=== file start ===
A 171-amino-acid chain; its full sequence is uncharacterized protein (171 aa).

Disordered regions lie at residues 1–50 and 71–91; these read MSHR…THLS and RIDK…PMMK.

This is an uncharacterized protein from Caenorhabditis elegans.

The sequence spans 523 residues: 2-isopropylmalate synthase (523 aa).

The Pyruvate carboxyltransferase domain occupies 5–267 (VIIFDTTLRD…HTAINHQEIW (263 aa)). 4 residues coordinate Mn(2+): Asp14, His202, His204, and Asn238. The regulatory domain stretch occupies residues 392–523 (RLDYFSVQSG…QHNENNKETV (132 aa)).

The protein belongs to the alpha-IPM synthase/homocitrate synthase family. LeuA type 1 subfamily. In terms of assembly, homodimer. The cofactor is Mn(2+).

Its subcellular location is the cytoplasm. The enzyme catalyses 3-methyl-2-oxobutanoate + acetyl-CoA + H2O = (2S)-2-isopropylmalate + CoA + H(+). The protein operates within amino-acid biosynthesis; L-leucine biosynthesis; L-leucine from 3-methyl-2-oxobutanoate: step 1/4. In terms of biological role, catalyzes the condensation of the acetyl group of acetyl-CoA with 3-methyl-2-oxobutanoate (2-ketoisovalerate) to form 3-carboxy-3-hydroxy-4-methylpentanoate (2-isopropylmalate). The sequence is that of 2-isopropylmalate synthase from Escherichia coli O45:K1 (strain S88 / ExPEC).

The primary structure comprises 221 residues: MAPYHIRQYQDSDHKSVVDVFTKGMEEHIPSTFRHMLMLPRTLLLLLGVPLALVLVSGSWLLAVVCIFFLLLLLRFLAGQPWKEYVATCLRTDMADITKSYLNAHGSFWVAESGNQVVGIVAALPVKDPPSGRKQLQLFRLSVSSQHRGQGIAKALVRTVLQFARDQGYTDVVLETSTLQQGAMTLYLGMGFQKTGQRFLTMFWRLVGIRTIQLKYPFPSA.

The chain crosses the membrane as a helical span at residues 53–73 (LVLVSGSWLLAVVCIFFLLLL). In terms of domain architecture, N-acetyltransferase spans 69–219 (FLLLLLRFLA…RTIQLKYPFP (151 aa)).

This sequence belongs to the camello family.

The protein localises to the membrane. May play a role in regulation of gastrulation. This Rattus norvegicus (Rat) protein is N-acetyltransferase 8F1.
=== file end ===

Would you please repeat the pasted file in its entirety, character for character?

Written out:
A 171-amino-acid chain; its full sequence is uncharacterized protein (171 aa).

Disordered regions lie at residues 1–50 and 71–91; these read MSHR…THLS and RIDK…PMMK.

This is an uncharacterized protein from Caenorhabditis elegans.

The sequence spans 523 residues: 2-isopropylmalate synthase (523 aa).

The Pyruvate carboxyltransferase domain occupies 5–267 (VIIFDTTLRD…HTAINHQEIW (263 aa)). 4 residues coordinate Mn(2+): Asp14, His202, His204, and Asn238. The regulatory domain stretch occupies residues 392–523 (RLDYFSVQSG…QHNENNKETV (132 aa)).

The protein belongs to the alpha-IPM synthase/homocitrate synthase family. LeuA type 1 subfamily. In terms of assembly, homodimer. The cofactor is Mn(2+).

Its subcellular location is the cytoplasm. The enzyme catalyses 3-methyl-2-oxobutanoate + acetyl-CoA + H2O = (2S)-2-isopropylmalate + CoA + H(+). The protein operates within amino-acid biosynthesis; L-leucine biosynthesis; L-leucine from 3-methyl-2-oxobutanoate: step 1/4. In terms of biological role, catalyzes the condensation of the acetyl group of acetyl-CoA with 3-methyl-2-oxobutanoate (2-ketoisovalerate) to form 3-carboxy-3-hydroxy-4-methylpentanoate (2-isopropylmalate). The sequence is that of 2-isopropylmalate synthase from Escherichia coli O45:K1 (strain S88 / ExPEC).

The primary structure comprises 221 residues: MAPYHIRQYQDSDHKSVVDVFTKGMEEHIPSTFRHMLMLPRTLLLLLGVPLALVLVSGSWLLAVVCIFFLLLLLRFLAGQPWKEYVATCLRTDMADITKSYLNAHGSFWVAESGNQVVGIVAALPVKDPPSGRKQLQLFRLSVSSQHRGQGIAKALVRTVLQFARDQGYTDVVLETSTLQQGAMTLYLGMGFQKTGQRFLTMFWRLVGIRTIQLKYPFPSA.

The chain crosses the membrane as a helical span at residues 53–73 (LVLVSGSWLLAVVCIFFLLLL). In terms of domain architecture, N-acetyltransferase spans 69–219 (FLLLLLRFLA…RTIQLKYPFP (151 aa)).

This sequence belongs to the camello family.

The protein localises to the membrane. May play a role in regulation of gastrulation. This Rattus norvegicus (Rat) protein is N-acetyltransferase 8F1.